So I tried again.

But, because the main problem wasn’t my mind, I failed again. The thing is, I’d never been taught what being a woman actually meant. All I knew was that having sex made you a slut, a piece of garbage unworthy of respect; that being comfortable with your body was only allowed if you were underweight; that being a woman meant taking care of a man and making him happy and proud…

I was taught that I could be whatever I wanted, just as long as I wanted what men expected.

That’s probably why, the moment I realized men were weak creatures, more vulnerable than any other being, being a woman didn’t seem as scary anymore.

See, years after all my friends had “lost their virginity” – fucked up concept that only means your value depends on a man’s dick – I was finally ready. I didn’t have any feelings and I was in the worst shape of my entire life physically, but I wanted to do it, I was attracted to this total stranger I’d met in the most random way by the most determined fate.

I’d always had this crazy idea of what my first time would be like. I’d never thought of a romantic setting and soft music with a guy I loved, but I did think I would choose someone I knew, someone I trusted, when my body would be perfect, starting a passionate relationship from a caring and loving bond. That did not happen.

It was messy and disappointing, but satisfying at the same time. It was noisy and awkward and I had to fake it to make it end, but it was alright. The guy was a prick but not too much of one and he was even more insecure than I was, for good reasons – never thought that size would matter that much – but it was pain free and fun and I did enjoy it to some extent.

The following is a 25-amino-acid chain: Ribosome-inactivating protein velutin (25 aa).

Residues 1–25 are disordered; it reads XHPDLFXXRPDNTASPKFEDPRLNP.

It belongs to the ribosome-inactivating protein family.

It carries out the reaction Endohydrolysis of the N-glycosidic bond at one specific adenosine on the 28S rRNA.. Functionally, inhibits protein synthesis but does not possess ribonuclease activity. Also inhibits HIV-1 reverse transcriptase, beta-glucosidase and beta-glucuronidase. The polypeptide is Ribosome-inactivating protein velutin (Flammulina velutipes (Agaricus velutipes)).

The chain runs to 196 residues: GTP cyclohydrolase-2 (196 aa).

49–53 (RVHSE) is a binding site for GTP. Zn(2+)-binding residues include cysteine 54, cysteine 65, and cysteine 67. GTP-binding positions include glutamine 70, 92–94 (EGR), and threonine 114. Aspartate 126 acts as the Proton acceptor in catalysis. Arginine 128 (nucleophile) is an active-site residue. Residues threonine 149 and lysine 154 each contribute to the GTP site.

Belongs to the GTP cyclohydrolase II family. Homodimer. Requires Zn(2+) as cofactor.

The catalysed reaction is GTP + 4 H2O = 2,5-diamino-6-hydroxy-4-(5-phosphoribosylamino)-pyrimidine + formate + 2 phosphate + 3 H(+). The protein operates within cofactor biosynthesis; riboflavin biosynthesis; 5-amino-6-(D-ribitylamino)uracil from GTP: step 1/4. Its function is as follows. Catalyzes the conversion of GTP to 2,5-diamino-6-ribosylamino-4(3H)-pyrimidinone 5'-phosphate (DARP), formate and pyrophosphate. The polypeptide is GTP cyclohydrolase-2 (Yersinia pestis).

However, it did not magically make me a woman. I didn’t feel drastically different, I hadn’t suddenly fallen in love with this guy, and I would move on with my life like nothing ever happened, just like he did.

Reality is, it means nothing. And that’s something I never understood until I lied under his shaking body, wondering what the hell people were talking about all this time. I could not believe that this was what made me a woman, that this man I could have on his knees if I wanted just by sucking his cock, was supposed to be the one to make me a woman.

Bull-shit.

Funnily enough though, it sort of did. Not because I had finally had sex, but because I realized how powerful I was, as a woman.

All of a sudden, the image I had of men shifted. And I asked myself: is that who I’m supposed to obey to? Is this what I’ve been afraid of all this time?

I really wish I could’ve told my younger self that it wasn’t what that meant to grow up, that men are pathetic and gullible and couldn’t determine who I was/am/will be.

And that’s what I want to remind not only myself but also other girls out there raised under men supremacy, taught that they can only become themselves just as long as they apply men’s standards of what a woman should be.

Do you know what a woman should be? Whatever the fuck she wants.